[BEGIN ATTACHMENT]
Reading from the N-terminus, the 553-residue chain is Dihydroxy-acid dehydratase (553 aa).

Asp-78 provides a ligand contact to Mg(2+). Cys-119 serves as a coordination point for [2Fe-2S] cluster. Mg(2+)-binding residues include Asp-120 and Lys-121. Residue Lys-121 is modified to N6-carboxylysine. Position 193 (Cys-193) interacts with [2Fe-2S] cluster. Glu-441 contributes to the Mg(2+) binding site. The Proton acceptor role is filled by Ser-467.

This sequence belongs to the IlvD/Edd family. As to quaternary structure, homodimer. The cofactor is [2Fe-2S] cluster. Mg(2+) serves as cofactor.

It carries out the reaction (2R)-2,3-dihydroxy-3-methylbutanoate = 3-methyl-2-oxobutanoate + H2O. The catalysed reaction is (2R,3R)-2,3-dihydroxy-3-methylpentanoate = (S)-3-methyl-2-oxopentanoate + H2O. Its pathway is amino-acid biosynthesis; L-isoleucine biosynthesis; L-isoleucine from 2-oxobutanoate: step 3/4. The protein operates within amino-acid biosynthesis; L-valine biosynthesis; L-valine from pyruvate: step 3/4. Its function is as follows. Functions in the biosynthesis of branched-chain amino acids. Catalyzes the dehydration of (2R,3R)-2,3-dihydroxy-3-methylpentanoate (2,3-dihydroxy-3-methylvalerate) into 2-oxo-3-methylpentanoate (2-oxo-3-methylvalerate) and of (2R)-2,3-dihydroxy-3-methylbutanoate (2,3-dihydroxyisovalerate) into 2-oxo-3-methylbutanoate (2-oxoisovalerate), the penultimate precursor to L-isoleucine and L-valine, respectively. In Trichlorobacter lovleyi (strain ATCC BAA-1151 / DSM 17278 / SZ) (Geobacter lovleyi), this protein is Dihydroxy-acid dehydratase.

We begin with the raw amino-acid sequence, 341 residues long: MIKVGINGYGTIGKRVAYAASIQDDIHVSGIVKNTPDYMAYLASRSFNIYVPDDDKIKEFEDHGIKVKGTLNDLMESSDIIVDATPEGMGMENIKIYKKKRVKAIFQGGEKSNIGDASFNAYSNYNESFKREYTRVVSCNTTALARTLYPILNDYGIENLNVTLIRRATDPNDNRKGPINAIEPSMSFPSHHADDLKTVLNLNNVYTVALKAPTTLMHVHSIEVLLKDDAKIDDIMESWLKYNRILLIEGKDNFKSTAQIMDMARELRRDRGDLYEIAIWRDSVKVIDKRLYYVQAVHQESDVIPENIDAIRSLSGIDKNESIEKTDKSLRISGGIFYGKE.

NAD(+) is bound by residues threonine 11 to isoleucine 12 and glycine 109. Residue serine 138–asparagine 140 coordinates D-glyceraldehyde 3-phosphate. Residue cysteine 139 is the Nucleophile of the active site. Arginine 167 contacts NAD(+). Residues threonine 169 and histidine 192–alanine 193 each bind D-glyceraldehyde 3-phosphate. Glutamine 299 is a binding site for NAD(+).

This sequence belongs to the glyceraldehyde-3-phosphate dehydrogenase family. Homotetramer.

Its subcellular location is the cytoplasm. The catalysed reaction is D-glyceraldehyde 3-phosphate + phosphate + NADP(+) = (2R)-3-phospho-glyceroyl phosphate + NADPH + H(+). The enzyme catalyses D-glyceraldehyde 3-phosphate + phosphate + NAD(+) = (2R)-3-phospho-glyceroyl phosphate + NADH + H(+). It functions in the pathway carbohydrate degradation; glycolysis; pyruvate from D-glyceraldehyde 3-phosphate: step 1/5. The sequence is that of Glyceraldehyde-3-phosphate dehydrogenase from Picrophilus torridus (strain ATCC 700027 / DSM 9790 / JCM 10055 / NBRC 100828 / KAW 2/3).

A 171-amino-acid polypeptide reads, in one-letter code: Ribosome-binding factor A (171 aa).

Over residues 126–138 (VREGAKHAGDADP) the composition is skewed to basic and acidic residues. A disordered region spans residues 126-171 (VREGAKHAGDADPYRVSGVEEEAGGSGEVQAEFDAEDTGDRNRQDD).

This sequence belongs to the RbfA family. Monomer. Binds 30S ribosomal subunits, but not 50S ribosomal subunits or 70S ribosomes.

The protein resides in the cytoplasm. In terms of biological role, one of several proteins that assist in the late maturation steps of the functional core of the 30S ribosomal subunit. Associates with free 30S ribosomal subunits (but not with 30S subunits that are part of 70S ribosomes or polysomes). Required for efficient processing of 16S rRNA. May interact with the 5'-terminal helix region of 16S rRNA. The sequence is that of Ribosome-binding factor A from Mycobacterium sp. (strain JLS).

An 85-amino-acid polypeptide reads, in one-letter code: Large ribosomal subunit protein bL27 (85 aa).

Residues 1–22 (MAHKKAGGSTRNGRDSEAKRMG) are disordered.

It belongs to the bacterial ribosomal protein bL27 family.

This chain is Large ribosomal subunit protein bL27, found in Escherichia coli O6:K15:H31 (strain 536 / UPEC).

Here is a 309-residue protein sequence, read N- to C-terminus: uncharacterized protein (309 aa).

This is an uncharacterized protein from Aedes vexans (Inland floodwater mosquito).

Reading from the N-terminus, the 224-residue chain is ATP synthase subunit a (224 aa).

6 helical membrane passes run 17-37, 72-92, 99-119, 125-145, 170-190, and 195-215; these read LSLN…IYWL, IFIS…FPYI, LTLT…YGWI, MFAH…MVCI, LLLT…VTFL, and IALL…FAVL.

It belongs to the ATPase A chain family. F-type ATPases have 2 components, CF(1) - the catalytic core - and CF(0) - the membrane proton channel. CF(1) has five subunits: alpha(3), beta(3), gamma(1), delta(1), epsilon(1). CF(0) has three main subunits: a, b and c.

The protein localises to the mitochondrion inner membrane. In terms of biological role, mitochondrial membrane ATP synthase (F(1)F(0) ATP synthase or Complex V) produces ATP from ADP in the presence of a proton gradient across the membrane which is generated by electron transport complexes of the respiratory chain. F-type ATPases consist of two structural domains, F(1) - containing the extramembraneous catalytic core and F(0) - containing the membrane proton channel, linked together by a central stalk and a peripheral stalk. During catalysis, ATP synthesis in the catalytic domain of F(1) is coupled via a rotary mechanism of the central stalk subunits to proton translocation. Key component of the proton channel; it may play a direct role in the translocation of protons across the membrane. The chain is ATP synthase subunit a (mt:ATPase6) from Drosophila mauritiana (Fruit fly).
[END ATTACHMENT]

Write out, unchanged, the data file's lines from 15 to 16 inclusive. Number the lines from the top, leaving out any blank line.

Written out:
It belongs to the bacterial ribosomal protein bL27 family.

This chain is Large ribosomal subunit protein bL27, found in Escherichia coli O6:K15:H31 (strain 536 / UPEC).